After living in the Philadelphia metropolitan region for the last 9 years, the preparations for my move to Massachusetts are well under way. This past weekend I spent several days apartment shopping, furniture shopping, and supply shopping in preparation for relocating to the Boston area. Despite the hectic schedule, however, I decided to take a timeout for another installment of the Voyage of DH! This week’s trip took me to the site of one of the most storied, successful, and at times controversial, sports franchises in America.
Before I could get to Boston, however, I first had to attend to some car repairs, a parting gift from the New Jersey Turnpike. Driving home from a work event last week, a large stone flew out from under a tractor-trailer and hit my windshield. There did not seem to be much damage at the time, so I shrugged it off and kept driving. The next morning, however, a large crack had appeared in my windshield. After consulting with my insurance company, I decided to get the windshield replaced before I move to Boston. My local Safelite took care of the installation, and after a few hours of waiting, I had a new windshield installed, to the tune of $350. Ouch.
I drove up to Boston on Thursday and began my apartment hunting Friday morning. I had plans to meet friends for dinner on Friday evening, and so with a few hours to kill on Friday afternoon (my apartment visits had wrapped up early), I decided to detour to Gillette Stadium, home of the New England Patriots. Located in Foxborough, Massachusetts, Gillette Stadium opened in 2002, replacing the older Foxboro Stadium, which was the home of the Patriots from 1971-2002. Foxboro Stadium was a no-frills sporting venue, built in the early 70’s to a strict budget and it lacked many of the amenities of the newer stadiums being built in the 90’s and early 2000’s. The team was also lackluster during most of the Foxboro Stadium years, the highlight being “The Tuck Rule Game” in January of 2002, when during a snowstorm, the Patriots beat the Oakland Raiders in the AFC Divisional Playoffs on the way to their eventual first Super Bowl victory (via Wikipedia).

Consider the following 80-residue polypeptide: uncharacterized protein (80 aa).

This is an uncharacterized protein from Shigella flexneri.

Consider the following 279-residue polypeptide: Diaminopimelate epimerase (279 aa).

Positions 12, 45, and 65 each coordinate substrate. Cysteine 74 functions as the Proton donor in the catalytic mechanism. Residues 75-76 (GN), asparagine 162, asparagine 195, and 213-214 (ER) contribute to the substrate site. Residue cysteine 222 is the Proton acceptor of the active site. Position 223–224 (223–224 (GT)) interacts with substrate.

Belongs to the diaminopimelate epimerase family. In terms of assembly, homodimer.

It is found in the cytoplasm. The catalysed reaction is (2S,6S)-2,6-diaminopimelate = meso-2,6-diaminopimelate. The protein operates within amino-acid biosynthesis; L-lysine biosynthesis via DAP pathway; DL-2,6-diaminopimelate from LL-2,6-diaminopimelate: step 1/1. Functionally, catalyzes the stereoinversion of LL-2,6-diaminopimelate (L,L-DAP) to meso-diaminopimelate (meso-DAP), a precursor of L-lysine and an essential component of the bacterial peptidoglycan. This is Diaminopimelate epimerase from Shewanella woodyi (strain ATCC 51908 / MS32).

Opening in 2002, Gillette Stadium is not just a sports stadium, but a shopping, dining, and entertainment megaplex called Patriot Place. Besides attending a football game, you can eat at restaurants like 5 Guys Burgers and Fries and Olive Garden, shop at Bass Pro Shops and Reebok, go to the movies, or take a turn at bowling. I chose to spend some time visiting the Patriots Hall of Fame, which celebrates the Patriots’ history. While it has a good overview of football history and the early years of the Pats, many of the exhibits are focused on the glory years of 2001-2017, which has seen the Patriots reach an unparalleled level of success: 14 AFC East Division Championships, 7 AFC Conference Championships, and 5 Super Bowl victories. There was little mention in the Hall of Fame of the controversies that have surrounded the Patriots over the past decade, most especially “Spygate” and “Deflategate.” Overall, however, the museum is a good presentation of Patriots history and general football information.
The Hall at Patriot Place is a great place to visit for both die-hard New England Patriots fanatics, but also casual football fans. There are exhibits both for children and for adults, and you can easily spend an hour or two there. The Hall is open Monday through Friday, 10:00 am – 5:00 pm, Saturdays 10:00 am – 9:00 pm, and Sundays 10:00 am – 7:00 pm. Adult tickets are $10, seniors and active duty military are $7, and children 5-12 are $5 (children under 5 are free).
My apartment search has successfully concluded, so much of the next several weeks will be spent setting up my new home and beginning a new job. Stay tuned, however, for new adventures around New England, and thanks for coming along on another Voyage of DH!
‘Til next time.